ISSN (Print) - 0012-9976 | ISSN (Online) - 2349-8846

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Elusive Justice to Dalits in the ‘Land of Social Justice’

The recent inhuman incident of mixing human faeces in the overhead tank supplying water to Dalit colony in Vengaivayal village in Pudukkottai district of Tamil Nadu reflects the perpetuating violence against the Dalits. Locating this brutal violence within the larger framework of violence against Dalits in Tamil Nadu, the lackadaisical attitude of Dravidian parties when dealing with the issues related to Dalits is brought to the fore.

Historically, humiliation has been heaped on Dalits in myriad ways. The Dalits of Vengaivayal faced one such humiliation when human faeces were mixed in the water of the tank which supplied drinking water to them. They came to know about it only when a few children fell ill after drinking this contaminated water. They also then noticed that the water was smelling foul. This atrocity is not without precedence. In 2002, dominant caste Hindus of Thinniyam village in Trichy district forced two Dalits to feed each other human excreta. In 2019, in Thiruvanduthurai village near Mannargudi of Thiruvarur district, three dominant caste men tortured a Dalit man, forced him to eat human excreta and then urinated on him. But we are yet to know how such perpetrators were punished. Even though the Dravidian parties emerged out of a struggle against the Brahmin dominance in structures of power and against caste discrimination in various spheres of life, they have not been able to orient Tamil Nadu society towards egalitarian social order even after being in power for more than half a century. This atrocious violence of mixing human faeces in the tank supplying water to Dalit colony in Vengaivayal in Pudukkottai district has caused a great outrage against casteism and its inhuman manifestation in contemporary Tamil Nadu.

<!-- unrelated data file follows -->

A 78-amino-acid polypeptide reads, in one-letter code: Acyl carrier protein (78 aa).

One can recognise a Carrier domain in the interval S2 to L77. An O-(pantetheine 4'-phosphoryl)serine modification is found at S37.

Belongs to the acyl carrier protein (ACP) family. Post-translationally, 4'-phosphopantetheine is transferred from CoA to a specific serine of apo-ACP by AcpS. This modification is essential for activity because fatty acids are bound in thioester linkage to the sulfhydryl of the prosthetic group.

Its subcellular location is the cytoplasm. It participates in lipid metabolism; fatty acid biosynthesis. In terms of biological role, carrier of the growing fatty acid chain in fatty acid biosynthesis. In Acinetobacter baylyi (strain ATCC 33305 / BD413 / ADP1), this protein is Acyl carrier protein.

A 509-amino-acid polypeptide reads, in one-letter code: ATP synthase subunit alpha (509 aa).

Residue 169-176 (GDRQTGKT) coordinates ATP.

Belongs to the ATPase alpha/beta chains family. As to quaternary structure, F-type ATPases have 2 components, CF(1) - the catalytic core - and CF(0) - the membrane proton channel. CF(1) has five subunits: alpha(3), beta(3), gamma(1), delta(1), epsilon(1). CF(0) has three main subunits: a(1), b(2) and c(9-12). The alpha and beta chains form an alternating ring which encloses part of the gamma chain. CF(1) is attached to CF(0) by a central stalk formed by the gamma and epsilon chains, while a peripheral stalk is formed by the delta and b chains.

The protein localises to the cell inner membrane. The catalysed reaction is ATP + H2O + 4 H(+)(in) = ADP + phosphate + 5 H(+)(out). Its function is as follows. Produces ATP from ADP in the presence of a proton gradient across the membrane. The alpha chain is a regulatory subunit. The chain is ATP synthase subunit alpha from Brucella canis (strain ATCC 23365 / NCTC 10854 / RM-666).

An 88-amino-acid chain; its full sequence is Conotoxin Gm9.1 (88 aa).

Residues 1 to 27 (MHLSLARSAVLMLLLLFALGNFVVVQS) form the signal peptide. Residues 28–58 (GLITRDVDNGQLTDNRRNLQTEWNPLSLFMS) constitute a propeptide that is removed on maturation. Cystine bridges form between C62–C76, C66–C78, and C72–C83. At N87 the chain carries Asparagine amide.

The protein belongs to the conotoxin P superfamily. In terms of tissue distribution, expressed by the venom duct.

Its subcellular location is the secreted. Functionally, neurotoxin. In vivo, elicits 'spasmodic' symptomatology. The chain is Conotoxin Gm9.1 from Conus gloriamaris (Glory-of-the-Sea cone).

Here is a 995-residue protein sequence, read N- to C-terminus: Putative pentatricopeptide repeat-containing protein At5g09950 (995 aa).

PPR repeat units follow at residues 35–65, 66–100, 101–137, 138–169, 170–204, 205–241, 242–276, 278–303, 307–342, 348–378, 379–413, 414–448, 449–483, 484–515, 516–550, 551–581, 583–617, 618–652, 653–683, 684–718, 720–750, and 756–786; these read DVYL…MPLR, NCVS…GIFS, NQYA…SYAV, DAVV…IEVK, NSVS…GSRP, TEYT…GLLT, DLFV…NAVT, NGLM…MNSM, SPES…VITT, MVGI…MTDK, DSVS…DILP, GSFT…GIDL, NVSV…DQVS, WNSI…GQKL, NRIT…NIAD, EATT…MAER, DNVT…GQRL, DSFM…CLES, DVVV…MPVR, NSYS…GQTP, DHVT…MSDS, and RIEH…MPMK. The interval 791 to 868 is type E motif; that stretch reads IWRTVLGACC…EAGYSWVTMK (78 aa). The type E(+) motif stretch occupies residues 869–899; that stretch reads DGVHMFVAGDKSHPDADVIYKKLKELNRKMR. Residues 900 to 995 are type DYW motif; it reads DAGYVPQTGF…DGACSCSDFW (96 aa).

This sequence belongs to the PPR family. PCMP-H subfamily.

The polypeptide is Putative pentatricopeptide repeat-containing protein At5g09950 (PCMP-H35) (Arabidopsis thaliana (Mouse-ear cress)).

Politics of social justice in Tamil Nadu has been narrowed down by the dominant Dravidian parties to mere fulfilment of reservation in government jobs and admissions to educational institutions. Even some of the non-Brahmin and non-Dalit scholars have reduced the understanding of the caste system to Brahmin domination without alluding to the notion of graded inequalities, which is endemic to the caste system. A few landmarks events in contemporary India have helped to unpack certain hidden facts about the prevailing caste system. In north India, the Mandal commission implementation opened up debates, discussions and dialogues on the otherwise hidden prejudices of privileged castes. Similarly, the Constitution (73rd Amendment) Act and its implementation exposed deep-rooted anti-Dalit attitude in the so-called land of social justice and developed state of Tamil Nadu.

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Published On : 20th Jan, 2024

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